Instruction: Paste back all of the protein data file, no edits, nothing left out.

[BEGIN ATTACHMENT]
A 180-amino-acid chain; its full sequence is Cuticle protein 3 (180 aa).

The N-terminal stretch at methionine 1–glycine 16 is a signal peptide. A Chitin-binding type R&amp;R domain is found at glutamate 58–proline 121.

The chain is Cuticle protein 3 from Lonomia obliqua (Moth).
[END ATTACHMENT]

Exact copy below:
A 180-amino-acid chain; its full sequence is Cuticle protein 3 (180 aa).

The N-terminal stretch at methionine 1–glycine 16 is a signal peptide. A Chitin-binding type R&amp;R domain is found at glutamate 58–proline 121.

The chain is Cuticle protein 3 from Lonomia obliqua (Moth).